“The plan focuses on providing access to mental health, and alcohol and other drug services across the continuum and in a variety of settings.

“It will also expand the capacity and range of specialised, contemporary service options available to deliver responsive and individualised care.”

The plan includes initiatives such as:

  • Investing more than $87 million of new funding into services for children and young people, including $5.2 million to expand the Ed-LinQ program over five years to support more schools to better help students experiencing mental health issues.
  • Growing investment in new areas of need, including mental health services helping indigenous Queenslanders, the LGBTIQ community and new mothers.
  • Investing $43 million over five years towards alcohol and drug services provided by non-Government agencies.

“As a government, we are dedicated to fulfilling our goal of Queenslanders being among the healthiest people in the world by 2026, and mental health is a crucial determinant of an individual’s health and wellbeing,” said Minister Dick.

Kris Trott, CEO of the Queensland Alliance for Mental Health, commends Minister Dick for his commitment to working collaboratively across the service system and investing in mental health services, particularly those for Aboriginal and Torres Strait Islander peoples, mothers and infants, transcultural populations, forensic referrals, people with eating disorders and rural and remote populations.

“The commitment to increase and improve in-reach to individuals admitted to bed-based services and a range of specialist alcohol and other drug treatments including assessment, psychosocial interventions and care coordination delivered in the community through Hospital and Health Services’ and non-government organisations, is an important step in providing adequate health services for Queenslanders,” Ms Trott said.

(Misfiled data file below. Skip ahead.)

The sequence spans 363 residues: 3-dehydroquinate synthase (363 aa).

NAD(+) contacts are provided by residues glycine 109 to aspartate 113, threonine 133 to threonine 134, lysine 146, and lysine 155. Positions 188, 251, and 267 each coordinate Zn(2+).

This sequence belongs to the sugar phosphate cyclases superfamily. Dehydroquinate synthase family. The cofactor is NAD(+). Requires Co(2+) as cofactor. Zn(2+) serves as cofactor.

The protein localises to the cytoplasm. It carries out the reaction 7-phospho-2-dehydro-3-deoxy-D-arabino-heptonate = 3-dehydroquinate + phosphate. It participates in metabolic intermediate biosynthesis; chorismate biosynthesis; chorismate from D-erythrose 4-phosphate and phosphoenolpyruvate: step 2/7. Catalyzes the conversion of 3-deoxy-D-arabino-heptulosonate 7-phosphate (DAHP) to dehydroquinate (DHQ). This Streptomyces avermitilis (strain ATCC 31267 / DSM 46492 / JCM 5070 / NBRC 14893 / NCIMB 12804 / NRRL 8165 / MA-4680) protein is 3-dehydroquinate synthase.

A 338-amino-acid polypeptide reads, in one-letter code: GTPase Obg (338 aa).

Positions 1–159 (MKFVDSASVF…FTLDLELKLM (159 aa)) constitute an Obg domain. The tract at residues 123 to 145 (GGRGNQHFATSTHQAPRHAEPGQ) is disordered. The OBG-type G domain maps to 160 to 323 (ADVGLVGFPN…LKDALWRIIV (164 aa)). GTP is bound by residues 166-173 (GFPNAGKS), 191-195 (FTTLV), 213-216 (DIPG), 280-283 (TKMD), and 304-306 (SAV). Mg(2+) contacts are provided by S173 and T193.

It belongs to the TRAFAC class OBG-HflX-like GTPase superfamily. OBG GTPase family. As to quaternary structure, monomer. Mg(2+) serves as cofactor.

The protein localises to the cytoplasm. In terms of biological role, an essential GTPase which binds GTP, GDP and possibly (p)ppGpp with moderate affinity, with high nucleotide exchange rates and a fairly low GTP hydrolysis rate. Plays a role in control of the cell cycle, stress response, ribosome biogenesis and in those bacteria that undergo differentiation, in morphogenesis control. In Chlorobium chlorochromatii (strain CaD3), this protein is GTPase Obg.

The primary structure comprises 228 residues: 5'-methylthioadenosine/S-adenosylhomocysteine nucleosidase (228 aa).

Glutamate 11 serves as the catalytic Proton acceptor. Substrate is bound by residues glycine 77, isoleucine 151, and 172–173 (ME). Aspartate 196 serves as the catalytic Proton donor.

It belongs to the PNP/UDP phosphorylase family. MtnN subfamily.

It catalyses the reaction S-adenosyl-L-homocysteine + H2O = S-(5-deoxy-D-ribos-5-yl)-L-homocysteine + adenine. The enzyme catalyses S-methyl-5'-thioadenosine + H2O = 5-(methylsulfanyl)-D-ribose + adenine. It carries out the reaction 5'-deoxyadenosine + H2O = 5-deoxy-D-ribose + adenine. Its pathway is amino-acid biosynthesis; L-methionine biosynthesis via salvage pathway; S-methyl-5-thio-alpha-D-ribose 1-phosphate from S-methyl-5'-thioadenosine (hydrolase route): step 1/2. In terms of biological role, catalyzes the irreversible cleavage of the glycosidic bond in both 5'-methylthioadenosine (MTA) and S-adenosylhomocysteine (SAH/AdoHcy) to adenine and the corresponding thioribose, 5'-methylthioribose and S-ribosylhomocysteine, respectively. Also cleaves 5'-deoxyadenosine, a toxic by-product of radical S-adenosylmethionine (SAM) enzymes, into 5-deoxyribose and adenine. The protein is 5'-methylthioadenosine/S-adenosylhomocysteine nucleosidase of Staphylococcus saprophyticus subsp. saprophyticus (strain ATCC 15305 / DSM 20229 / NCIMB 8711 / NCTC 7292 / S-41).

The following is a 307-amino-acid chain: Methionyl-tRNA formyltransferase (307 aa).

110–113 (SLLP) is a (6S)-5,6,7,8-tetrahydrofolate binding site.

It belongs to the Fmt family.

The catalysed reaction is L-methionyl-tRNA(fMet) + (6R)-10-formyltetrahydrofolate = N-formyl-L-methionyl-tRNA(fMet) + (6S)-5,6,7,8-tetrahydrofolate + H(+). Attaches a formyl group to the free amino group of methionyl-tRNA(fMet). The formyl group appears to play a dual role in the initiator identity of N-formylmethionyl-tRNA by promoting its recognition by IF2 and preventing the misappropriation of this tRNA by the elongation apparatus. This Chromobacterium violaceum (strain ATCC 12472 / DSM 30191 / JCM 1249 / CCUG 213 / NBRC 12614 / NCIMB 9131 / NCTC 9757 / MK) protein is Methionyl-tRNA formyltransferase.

“This funding announcement comes at the beginning of National Mental Health Week, which aims to promote social and emotional well-being, encourage people to maximise their health potential, and maintain good mental health.  A move to a more person-centred and recovery-oriented service delivery is a worthy investment.”

For more information about the plan visit

If you or someone you know needs support you can phone 13 HEALTH, the Alcohol and Drug Information Service on 1800 177 833 or Lifeline on 13 11 14.



Media Release: More than 200 of Queensland’s most vulnerable left in limbo 24th June 2016

25, June, 2016

Organisations affected by cuts in the 2016 Federal Budget to the National Partnership Agreement (the Agreement) are searching for answers, as funding for the Housing and Support Program (HASP) and Personalised Support Services (PSS) is set to be discontinued from 1 July 2016.

While formal written notification is yet to be received, QAMH is of the understanding that the State Government will not fund these programs that are critical for the support of more than 200 people with complex mental health needs in Queensland.